Halifax says average house price has now hit nearly £226k

Property values increased 2.3 per cent between August and October, the fastest three-month pace of growth recorded since January, according to latest data from Halifax.

Annual house price inflation of 4.5 per cent last month saw a typical British home hit £225,826, another record high, according to the monthly index from one of Britain’s biggest lenders. 

Property prices had dipped from £222,190 recorded in December 2016 to £218,477 by June, fuelling homeowner fears that values were on a downward spiral.

Rosier outlook: House prices are up more than £7k since June, when prices had dipped this year

However, a lack of supply and low mortgage rates continue to prop up values. The typical home has increased in value by more than £7,000 since the dip seen in June.

Russell Galley, managing director of Halifax Community Bank, said: ‘The supply of new homes and existing properties available for sale remains low.

‘This, combined with historically low mortgage rates and a high employment rate, continues to support house prices and is likely to do so over the coming months.’

He added: ‘Increasing pressure on household finances and continuing affordability concerns are some of the factors likely to dampen buyer demand. 

‘That said we do not anticipate the base rate rise will be a barrier to buying a house.’

Last week, the Bank of England increased interest rates from 0.25 per cent to 0.5 per cent – but experts believe it will have little impact on the property market.

Record high: Prices in October reached £225,826 after dipping to a year-low of £218,477 in June

Record high: Prices in October reached £225,826 after dipping to a year-low of £218,477 in June

Mark Harris, chief executive of mortgage broker SPF Private Clients, says: ‘With demand for housing outstripping supply, property prices continue to be supported with the annual rate of growth continuing to rise.

‘It helps that mortgage rates remain low, and even though the Bank of England raised base rate last week, there are no signs of them shooting up anytime soon.

‘While psychologically the first base rate rise in ten years may affect people’s decision-making when it comes to moving house, signs are that any further increases will be modest and slow, so unlikely to put the brakes on the market.’

Lack of supply: The number of homes for sale continues to fall, propping up prices

Lack of supply: The number of homes for sale continues to fall, propping up prices

There were also two property forecasts out last week that suggested any property price rises in the coming years are likely to be modest.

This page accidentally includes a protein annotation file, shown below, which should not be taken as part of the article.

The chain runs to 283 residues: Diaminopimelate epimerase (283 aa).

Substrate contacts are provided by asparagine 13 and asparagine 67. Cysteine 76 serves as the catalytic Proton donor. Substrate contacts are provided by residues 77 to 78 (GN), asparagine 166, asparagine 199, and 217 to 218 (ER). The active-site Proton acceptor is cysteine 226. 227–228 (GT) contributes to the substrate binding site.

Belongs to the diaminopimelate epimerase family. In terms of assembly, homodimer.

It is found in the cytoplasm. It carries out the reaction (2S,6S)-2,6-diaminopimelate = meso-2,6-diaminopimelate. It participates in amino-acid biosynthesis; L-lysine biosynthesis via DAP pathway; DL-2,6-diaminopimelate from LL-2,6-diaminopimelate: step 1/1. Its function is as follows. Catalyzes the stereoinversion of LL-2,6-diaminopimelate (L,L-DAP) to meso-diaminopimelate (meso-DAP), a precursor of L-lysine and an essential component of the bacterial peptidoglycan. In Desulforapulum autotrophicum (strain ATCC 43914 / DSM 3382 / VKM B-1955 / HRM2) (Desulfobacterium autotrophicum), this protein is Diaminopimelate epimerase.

JLL said that house prices will rise just one per cent on average next year – and values in prime London are set to fall. 

Savills said that typical values across the country will rise 14.2 per cent by the end of 2022. 

Halifax says that the shortage for homes for sale continues to limit activity. It points to Royal Institution of Chartered Surveyors data which shows the balance of new sales instructions falling for the 19th consecutive month in September.

Monthly home sales also continue to exceed 100,000, despite recording a modest fall of two per cent to 100,850 in September.

In the three months to September, home sales were six per cent higher than in the same period a year earlier, according to HMRC.

Despite the recent rise in values, confidence in UK house prices has fallen to its lowest level since December 2012, according to the Halifax Housing Market Confidence Tracker last week.

The survey, which tracks house price optimism, has dropped 14 points from April 2017 (+44) to October (+30), matching the record fall seen following the EU referendum result.

Jeremy Leaf, north London estate agent and a former RICS residential chairman, says: ‘On the face of it, these house price figures are quite encouraging because they continue to demonstrate the market resilience that we have grown accustomed to over the past few months.

‘However, when you look behind the numbers you realise that much of the growth is supported by continuing shortage of supply which we are also finding on the high street.

‘Looking forward there is no doubt that people will continue to trade but more nervously, particularly in the light of higher mortgage costs and pressure on real income.’ 

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